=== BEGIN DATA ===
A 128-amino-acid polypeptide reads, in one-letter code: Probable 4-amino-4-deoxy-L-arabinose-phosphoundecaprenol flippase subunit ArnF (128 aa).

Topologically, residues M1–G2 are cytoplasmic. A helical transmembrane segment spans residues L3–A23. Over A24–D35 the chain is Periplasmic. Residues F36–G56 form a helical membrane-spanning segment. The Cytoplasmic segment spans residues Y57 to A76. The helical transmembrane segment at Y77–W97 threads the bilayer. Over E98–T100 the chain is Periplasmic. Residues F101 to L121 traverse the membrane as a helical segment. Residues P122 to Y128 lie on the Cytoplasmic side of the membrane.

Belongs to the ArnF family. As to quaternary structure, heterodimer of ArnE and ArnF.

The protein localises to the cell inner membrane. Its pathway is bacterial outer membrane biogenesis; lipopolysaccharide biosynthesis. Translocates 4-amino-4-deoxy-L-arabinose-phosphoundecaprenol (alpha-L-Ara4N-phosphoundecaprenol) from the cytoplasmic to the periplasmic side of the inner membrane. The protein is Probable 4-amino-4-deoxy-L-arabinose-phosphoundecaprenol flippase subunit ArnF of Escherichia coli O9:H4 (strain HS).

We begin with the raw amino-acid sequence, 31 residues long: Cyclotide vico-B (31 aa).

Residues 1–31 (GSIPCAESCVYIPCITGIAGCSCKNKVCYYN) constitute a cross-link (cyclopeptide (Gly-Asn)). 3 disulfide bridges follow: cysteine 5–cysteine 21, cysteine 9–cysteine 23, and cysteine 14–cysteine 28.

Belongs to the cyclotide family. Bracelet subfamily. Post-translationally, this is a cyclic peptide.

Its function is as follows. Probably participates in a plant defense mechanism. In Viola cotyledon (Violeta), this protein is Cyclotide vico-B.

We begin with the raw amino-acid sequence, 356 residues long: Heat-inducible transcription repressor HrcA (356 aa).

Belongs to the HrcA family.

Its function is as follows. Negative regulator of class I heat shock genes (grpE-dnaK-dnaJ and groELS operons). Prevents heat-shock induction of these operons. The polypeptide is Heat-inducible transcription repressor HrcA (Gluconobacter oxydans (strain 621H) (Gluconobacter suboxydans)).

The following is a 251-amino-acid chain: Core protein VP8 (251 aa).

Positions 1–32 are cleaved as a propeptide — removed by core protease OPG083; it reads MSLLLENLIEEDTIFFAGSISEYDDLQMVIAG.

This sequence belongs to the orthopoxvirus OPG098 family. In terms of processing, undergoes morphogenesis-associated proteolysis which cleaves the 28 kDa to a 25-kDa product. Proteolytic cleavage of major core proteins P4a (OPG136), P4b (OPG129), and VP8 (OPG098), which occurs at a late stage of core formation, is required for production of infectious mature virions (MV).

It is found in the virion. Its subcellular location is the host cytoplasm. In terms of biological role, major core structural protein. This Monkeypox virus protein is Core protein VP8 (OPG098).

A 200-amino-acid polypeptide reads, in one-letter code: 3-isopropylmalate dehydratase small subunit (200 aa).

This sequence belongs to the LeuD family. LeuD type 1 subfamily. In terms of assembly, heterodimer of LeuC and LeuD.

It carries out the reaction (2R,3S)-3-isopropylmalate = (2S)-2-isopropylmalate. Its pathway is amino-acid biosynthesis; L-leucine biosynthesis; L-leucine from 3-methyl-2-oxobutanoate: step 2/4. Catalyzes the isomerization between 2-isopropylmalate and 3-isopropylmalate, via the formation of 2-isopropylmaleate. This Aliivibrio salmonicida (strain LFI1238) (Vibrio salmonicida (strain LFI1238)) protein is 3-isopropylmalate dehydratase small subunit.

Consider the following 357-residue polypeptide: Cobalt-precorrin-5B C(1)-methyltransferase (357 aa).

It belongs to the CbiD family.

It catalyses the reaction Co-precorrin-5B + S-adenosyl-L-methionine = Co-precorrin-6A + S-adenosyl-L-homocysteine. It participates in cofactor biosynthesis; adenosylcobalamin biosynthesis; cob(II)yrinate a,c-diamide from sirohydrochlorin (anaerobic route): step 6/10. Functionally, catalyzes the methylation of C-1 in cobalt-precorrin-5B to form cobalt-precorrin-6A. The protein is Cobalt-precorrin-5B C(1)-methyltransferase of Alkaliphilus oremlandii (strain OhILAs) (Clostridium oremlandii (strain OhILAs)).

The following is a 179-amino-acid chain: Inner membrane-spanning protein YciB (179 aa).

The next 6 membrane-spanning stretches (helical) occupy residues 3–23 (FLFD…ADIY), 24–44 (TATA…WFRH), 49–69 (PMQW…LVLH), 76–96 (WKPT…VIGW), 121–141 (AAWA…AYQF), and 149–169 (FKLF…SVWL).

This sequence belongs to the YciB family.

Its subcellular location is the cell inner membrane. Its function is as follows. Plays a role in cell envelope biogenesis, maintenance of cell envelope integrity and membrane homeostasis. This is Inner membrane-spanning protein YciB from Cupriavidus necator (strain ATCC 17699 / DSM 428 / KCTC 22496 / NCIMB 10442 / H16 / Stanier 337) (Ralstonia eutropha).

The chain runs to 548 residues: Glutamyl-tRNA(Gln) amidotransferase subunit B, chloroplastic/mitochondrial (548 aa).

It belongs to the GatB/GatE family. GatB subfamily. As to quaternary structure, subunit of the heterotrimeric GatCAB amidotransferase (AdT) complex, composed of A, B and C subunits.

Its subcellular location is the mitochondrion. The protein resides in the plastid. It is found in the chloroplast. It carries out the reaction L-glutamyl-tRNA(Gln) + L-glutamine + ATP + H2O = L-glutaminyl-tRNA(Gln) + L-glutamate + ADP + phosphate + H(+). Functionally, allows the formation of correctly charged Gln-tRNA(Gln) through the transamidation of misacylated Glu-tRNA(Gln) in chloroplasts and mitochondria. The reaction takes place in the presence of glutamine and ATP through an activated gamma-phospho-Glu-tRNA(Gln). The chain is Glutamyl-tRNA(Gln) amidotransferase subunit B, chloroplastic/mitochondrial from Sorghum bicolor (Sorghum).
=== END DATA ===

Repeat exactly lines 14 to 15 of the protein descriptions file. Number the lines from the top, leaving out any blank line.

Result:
This sequence belongs to the orthopoxvirus OPG098 family. In terms of processing, undergoes morphogenesis-associated proteolysis which cleaves the 28 kDa to a 25-kDa product. Proteolytic cleavage of major core proteins P4a (OPG136), P4b (OPG129), and VP8 (OPG098), which occurs at a late stage of core formation, is required for production of infectious mature virions (MV).

It is found in the virion. Its subcellular location is the host cytoplasm. In terms of biological role, major core structural protein. This Monkeypox virus protein is Core protein VP8 (OPG098).